As for the Adam Dunn thing, he seemed to have a cheering section of sorts somewhere down the third-base side, but it wasn’t particularly big. There was a much bigger ovation for Ken Griffey, Jr. when he followed Dunn into the batters’ box in the first. Dunn went 1-for-3 with a walk and a double and played a sub-par left field. Fine by me, I’d still take him in a heartbeat.
Interestingly enough, the 1989 Jays were also 37-41 after 78 games, and they wound up with 89 wins and a division title. That won’t be enough to win the East this year, but it should be enough for the wild card. I’m not saying, I’m just saying.
Here’s tonight’s extendo edition of The JaysTalk for your listening pleasure:
Comments are encouraged, as always, there would be no 24/7 JaysTalk without you!
Sunday, June 22nd, 2008
11:25 PM Eastern
What are these things, when the guy in the Blue Jays uniform hits the ball with the bat and no one catches it? I mean, I’ve seen it a bunch of times this year, but there usually aren’t other people in Blue Jays uniforms scattered about the field when it happens. And these strange, crooked lines that get put up on the scoreboard when they do it. Weird.
For over two weeks now, there has been a big, fat “0″ in the Blue Jays’ first-inning runs column. Over two weeks! On June 7th, Alex Rios singled in Marco Scutaro’s first-inning double to tie the score 1-1 in the now-famous “A.J. Burnett wasn’t prepared mentally” game against Baltimore. Remember all that way back? They didn’t score in the first inning again until today. You have to go all the way back to May 24th to find the last time the Jays had scored more than once in the first inning – two days shy of a month! Brad Wilkerson hit a Grand Slam with two out against Luke Hochevar and the Royals. I usually don’t yell, but THIS WAS ONLY THE SECOND GAME ALL SEASON IN WHICH TWO DIFFERENT BLUE JAYS DROVE IN A RUN IN THE FIRST INNING!!!!!!!!! That’s just sick-making. The other time was April 9th against Oakland, by the way.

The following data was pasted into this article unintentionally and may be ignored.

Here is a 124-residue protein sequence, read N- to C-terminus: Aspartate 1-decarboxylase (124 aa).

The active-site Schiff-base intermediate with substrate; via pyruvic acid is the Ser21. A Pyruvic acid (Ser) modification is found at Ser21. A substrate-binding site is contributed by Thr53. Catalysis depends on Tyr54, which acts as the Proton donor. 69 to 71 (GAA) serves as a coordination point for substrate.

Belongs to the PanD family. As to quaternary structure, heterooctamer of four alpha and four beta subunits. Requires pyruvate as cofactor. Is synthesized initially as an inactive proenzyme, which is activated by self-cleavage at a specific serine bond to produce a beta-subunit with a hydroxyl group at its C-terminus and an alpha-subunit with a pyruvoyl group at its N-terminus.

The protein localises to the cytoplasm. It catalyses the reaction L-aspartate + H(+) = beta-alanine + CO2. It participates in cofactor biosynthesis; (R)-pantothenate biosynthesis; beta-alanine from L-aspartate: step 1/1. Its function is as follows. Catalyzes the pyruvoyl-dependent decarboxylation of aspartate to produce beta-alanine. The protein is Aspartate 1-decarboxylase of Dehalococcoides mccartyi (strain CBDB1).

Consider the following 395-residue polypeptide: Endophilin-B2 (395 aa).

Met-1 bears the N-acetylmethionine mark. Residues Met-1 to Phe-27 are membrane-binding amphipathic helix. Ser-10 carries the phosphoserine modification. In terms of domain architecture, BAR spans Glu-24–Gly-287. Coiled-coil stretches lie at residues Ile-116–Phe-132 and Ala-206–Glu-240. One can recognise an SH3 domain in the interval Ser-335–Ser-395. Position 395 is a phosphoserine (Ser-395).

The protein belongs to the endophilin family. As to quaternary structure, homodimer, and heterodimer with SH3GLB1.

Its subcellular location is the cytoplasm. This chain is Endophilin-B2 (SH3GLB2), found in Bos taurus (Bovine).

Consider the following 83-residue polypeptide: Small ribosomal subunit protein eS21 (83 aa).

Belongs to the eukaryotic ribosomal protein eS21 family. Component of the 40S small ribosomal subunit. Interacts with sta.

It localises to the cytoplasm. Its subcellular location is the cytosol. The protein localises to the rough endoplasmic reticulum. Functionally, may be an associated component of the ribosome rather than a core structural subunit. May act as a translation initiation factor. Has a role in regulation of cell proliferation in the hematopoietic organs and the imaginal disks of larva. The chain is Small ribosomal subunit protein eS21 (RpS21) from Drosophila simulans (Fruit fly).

They got two runs today, from two different guys, and probably could have had more had Rios not gotten himself picked off third with one out and Lyle Overbay at the plate. Still, even with that blunder, the Jays managed to put up a total of eight runs and snapped the losing streak at seven, picking up their 5th win in June and their first for Cito Gaston v.2.0.
Vernon Wells contributed a couple of sacrifice flies – one to deepest left-centre (a homer in any other ballpark save Fenway Park and old Yankee Stadium) and another to right field. Both of them came on the first pitch. That’s not a surprise, Vernon’s M.O. has never been to get deep into counts, but dig this – Overbay’s 6th inning double, the two-out two-run blast off the centre-field wall that broke the 4-4 tie, also came on the first pitch. Stop and digest that for a second.
That one hit, more than anything else that has happened all season, lends a bit of credence to the idea that the hitters might just have screwed themselves into the ground trying to follow Gary Denbo’s lead.